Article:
Less than a month ago, nearly 200 nations inked a climate deal in Paris—but don’t expect that to slow the construction of dirty, coal-fired power plants around the world, the Institute for Energy Research reports.

China is building 368 coal-fired power plants and planning a further 803 and India is building 297 and planning 149. Together these two countries are building or planning to build two-thirds of the coal-fired plants planned worldwide over the next 15 years.

Other countries, such as Indonesia and Japan, are also planning to build coal-fired power plants. Japan is planning to build 45 very efficient coal-fired plants to replace electricity that was supplied by nuclear plants before the tsunami hit in 2011.

… In the first nine months of this year, [Chinese] state-owned companies received preliminary or full approval to build 155 coal power plants that have a total capacity of 123 gigawatts. That capacity is equal to 15 percent of China’s coal-fired power capacity at the end of 2014 and almost 40 percent of the operational coal power plants in the United States. If the 155 plants operated at typical levels for new projects, they would emit 560 million metric tons of carbon dioxide annually–equal to Brazil’s total energy emissions.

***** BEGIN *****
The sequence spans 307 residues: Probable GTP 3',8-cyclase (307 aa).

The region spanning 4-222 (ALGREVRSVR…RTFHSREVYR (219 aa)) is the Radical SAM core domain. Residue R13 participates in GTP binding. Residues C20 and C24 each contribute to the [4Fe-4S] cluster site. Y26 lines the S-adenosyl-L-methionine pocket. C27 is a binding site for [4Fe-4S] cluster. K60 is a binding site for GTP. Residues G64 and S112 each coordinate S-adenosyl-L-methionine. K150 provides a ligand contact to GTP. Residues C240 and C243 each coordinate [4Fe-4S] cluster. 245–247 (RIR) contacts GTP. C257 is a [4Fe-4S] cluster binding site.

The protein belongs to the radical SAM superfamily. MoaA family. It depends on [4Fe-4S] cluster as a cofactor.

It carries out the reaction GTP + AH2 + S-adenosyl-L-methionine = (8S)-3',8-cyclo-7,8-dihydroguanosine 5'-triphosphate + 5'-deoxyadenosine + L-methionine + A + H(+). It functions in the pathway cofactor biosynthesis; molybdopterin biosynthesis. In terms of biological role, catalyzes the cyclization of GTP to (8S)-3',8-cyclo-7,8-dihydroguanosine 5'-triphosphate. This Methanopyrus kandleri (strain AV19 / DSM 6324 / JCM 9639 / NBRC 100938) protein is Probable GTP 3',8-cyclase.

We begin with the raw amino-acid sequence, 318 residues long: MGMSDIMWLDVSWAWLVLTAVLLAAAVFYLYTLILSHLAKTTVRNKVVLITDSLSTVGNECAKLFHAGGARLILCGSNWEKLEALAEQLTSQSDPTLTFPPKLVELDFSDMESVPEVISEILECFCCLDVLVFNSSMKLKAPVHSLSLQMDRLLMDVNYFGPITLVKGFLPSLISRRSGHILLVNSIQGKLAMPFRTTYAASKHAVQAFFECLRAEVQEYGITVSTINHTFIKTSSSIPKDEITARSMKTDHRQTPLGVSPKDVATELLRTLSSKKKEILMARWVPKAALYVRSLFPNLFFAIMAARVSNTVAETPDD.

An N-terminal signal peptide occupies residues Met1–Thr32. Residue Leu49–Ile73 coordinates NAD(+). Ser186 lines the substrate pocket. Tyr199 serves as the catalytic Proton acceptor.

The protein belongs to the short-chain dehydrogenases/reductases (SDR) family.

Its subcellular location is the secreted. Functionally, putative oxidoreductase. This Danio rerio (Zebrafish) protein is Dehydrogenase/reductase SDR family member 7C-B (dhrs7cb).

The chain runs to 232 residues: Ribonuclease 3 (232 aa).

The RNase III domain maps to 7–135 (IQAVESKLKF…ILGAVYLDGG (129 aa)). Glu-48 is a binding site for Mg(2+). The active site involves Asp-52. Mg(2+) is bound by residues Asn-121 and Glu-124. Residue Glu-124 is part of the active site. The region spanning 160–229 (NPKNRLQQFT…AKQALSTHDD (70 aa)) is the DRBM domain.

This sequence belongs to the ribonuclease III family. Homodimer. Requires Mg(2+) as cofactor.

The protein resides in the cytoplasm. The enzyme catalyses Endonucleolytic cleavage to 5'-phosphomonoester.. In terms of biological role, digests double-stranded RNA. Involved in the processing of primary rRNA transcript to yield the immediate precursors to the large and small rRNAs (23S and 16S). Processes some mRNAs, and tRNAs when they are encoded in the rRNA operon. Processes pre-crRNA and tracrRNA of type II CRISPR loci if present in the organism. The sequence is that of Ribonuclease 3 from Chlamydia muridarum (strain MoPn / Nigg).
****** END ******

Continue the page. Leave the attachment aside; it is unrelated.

This news illustrates one of the fundamental weaknesses of the Paris climate agreement. Despite massive pollution, China and India—the world’s top and third largest carbon emitters, respectively—have lots to lose and little to gain by enforcing stringent climate-change policies.

Both countries are home to millions trapped in extreme poverty. Energy-fueled economic growth is the only way to lift these citizens into prosperity. So it’s no surprise that China, India and other developing nations are putting the concrete, short-term economic interests of their citizens above long-term, more abstract environmental interests.

Keep in mind, too, that if developing countries don’t manage to meet the carbon-slashing goals they agreed to in Paris, the United States has no way of holding them to their commitment.